The longstanding tradition of first ladies hosting special guests at the annual State of the Union address is in safe hands.
Jill Biden will be welcoming eight Americans in the viewing box for President Joe Biden’s State of the Union address Tuesday night, according to a press release from the White House.
Among them will be Joseph “JoJo” Burgess, a steelworker from suburban Pittsburgh who first crossed paths with President Biden earlier this year. Burgess and the other eight people in Jill Biden’s viewing box “were chosen by the White House because they represent policies or themes to be addressed by the President in his speech,” the press release said in part.
Burgess, the lone Black person invited to sit in Jill Biden’s viewing box, will likely be referenced by the president when the State of the Union address turns to the topic of infrastructure, which goes hand-in-hand with steelwork and has been a major priority of the current administration.
The choice of hosting just one Black person is a curious one considering President Biden’s stated commitment to the inclusion of African Americans in nearly everything he does. The man who Jim Clyburn allegedly dubbed “an honorary Black man” has seemingly gone out of his way to include Black people in his political equation, from choosing Kamala Harris as his vice president to most recently nominating Ketanji Brown Jackson to be the first Black woman to the U.S. Supreme Court.
This is Biden’s first State of the Union address, so there is no historical precedence to cite. Nor is there a set number of racial representatives expected to be present. But, considering the above, hosting one single Black person among the first lady’s special guests does seem a bit unexpected.
Back in January, Burgess introduced the president at Mill 19 in Pittsburgh and credited him for helping to invest in jobs for not only steelworkers but also veterans. Burgess is proudly both, having served in the military for seven years, including a tour of duty during Operation Desert Storm.
Last Friday, I visited Mill 19 in Pittsburgh to meet with the workers producing the latest innovations in manufacturing. Here are some highlights from my visit: pic.twitter.com/QmEjV89HBL
— President Biden (@POTUS) January 31, 2022
“I’m beyond grateful to President Biden for his leadership in getting the Infrastructure Investment and Jobs Act passed,” Burgess said at the time. “It was a victory that was long overdue. Manufacturing in this country will benefit from it.”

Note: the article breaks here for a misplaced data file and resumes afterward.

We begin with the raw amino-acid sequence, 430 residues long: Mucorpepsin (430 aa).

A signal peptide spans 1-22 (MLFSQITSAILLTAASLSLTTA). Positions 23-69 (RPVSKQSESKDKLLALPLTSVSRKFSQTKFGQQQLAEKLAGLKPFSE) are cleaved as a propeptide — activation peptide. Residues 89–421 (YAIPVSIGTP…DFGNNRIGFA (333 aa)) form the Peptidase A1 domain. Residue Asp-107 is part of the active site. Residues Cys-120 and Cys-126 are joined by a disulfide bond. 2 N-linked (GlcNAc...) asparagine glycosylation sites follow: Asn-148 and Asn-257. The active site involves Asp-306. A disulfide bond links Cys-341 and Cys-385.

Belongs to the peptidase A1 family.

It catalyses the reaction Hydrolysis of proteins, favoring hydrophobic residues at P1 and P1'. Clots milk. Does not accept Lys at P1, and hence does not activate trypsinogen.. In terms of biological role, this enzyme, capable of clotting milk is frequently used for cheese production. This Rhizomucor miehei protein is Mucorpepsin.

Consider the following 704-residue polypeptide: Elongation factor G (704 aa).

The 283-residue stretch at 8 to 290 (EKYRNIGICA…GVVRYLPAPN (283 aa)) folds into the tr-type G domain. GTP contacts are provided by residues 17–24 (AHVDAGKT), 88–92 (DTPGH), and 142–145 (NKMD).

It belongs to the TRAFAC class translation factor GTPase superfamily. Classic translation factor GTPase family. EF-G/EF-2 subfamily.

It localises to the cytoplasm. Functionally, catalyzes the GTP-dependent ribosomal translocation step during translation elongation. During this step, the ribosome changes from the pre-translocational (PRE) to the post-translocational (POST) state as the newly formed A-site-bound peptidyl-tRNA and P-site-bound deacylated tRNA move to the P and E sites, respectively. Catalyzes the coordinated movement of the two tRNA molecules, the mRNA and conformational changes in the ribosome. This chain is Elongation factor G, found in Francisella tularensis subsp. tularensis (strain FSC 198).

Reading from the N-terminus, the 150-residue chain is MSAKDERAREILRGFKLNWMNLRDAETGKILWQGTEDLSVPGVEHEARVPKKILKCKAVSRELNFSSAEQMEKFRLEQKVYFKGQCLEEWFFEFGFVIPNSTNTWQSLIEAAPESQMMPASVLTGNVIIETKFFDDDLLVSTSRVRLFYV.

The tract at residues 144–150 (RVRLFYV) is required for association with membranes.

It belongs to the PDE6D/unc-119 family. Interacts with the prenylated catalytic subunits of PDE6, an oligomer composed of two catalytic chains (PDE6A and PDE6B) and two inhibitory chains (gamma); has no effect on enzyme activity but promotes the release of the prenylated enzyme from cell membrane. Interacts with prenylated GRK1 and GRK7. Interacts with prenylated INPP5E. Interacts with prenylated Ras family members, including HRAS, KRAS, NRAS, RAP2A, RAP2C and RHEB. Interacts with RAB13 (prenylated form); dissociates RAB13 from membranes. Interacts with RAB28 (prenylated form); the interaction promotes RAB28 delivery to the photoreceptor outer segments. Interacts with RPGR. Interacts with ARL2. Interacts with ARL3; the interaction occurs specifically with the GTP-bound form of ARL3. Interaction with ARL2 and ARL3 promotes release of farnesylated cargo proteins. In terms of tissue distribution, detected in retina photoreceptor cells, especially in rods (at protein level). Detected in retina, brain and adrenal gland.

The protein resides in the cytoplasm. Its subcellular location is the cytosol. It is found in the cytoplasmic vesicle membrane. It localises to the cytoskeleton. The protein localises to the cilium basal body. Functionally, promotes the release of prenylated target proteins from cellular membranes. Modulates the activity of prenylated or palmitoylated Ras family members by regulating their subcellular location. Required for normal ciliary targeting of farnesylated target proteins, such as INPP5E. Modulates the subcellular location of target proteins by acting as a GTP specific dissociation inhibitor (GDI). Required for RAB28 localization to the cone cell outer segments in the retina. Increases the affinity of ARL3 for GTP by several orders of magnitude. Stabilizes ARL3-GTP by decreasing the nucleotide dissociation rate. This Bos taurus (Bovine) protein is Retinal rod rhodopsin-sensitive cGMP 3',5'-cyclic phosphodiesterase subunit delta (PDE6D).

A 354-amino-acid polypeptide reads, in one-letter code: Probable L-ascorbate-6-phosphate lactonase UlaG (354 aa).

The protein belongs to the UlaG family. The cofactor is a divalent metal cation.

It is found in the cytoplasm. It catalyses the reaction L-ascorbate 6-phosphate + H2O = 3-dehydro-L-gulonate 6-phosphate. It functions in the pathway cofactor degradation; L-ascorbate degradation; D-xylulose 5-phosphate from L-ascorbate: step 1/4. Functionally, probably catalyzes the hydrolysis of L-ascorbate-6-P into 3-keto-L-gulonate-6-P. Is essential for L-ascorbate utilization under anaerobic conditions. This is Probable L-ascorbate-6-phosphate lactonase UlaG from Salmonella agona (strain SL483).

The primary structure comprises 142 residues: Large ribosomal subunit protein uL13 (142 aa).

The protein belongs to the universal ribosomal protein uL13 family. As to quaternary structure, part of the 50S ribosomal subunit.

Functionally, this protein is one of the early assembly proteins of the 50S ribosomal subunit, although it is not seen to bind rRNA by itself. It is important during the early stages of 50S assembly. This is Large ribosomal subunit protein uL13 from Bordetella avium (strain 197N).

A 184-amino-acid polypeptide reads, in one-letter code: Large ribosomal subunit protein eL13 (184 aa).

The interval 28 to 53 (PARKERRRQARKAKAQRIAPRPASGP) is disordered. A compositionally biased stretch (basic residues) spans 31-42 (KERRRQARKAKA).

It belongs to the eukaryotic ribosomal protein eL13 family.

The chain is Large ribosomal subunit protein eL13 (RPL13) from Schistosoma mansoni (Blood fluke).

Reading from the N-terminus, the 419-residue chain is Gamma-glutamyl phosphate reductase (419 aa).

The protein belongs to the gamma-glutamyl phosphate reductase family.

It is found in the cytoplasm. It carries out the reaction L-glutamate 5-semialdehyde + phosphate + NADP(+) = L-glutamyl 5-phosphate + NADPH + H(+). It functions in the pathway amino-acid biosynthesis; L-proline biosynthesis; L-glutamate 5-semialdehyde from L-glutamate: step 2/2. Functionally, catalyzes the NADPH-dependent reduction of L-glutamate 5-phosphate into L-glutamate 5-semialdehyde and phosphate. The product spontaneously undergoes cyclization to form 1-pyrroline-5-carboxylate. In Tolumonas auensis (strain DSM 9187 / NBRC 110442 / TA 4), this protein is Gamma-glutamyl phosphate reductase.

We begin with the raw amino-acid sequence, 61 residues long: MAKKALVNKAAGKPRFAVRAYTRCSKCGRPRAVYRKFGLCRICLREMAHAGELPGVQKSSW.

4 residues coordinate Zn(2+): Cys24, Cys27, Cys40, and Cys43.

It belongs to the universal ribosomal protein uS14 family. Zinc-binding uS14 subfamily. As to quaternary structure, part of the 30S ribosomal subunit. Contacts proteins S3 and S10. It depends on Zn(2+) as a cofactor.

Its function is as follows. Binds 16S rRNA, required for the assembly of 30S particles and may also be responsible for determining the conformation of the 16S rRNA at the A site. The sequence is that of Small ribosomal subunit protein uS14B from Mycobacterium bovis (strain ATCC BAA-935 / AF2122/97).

Burgess is also a proud union man who has been a member of the United Steelworkers (USW) in the Pittsburgh area for two decades. Currently working at the U.S. Steel Clairton Coke Works facility, Burgess is a new employee organization trainer.
The active member of his local NAACP branch said he is the son of two steelworkers and now his own son has also become a steelworker, which he says has made him very proud.
The Infrastructure Investment and Jobs Act provides about $1 trillion for upgrading critical infrastructure in the U.S., something USW readily welcomed.
“Our members stand ready to produce the essential building blocks of a modern infrastructure, as we begin making long-overdue upgrades to the nation’s roads, bridges, broadband, public transit, ports, power grids, and more,” USW said in a statement last November. “Our elected leaders have long promised this kind of transformational infrastructure investment but ultimately failed to deliver. Now, thanks to President Biden’s vision and leadership, Congress has finally come together and passed bipartisan legislation that will directly benefit American workers and ensure a brighter future for generations to come.”
Burgess will be joined in Jill Biden’s viewing box by seven other special guests: Joshua Davis, a 7th-grade diabetes advocate who attends Swift Creek Middle School in Midlothian, Virginia; Refynd Duro, a progressive care unit nurse at the Ohio State Wexner Medical Center in Galloway, Ohio; Patrick “Pat” Gelsinger, the Chief Executive Officer of Intel in Santa Clara, California; Frances Haugen, a former Facebook lead product manager on civic misinformation in Iowa City, Iowa; Melissa Isaac, Gizhwaasod (“Protector of the Young”) at the Michigan Department of Education’s Indigenous Education Initiative and founder of Saginaw Chippewa Indian Tribe (SCIT)’s Project AWARE Program in Mt. Pleasant, Michigan; Danielle Robinson, the widow of Sergeant First Class Heath Robinson in Columbus, Ohio; and Kezia Rodriguez, a student-parent at Bergen Community College in North Bergen, New Jersey.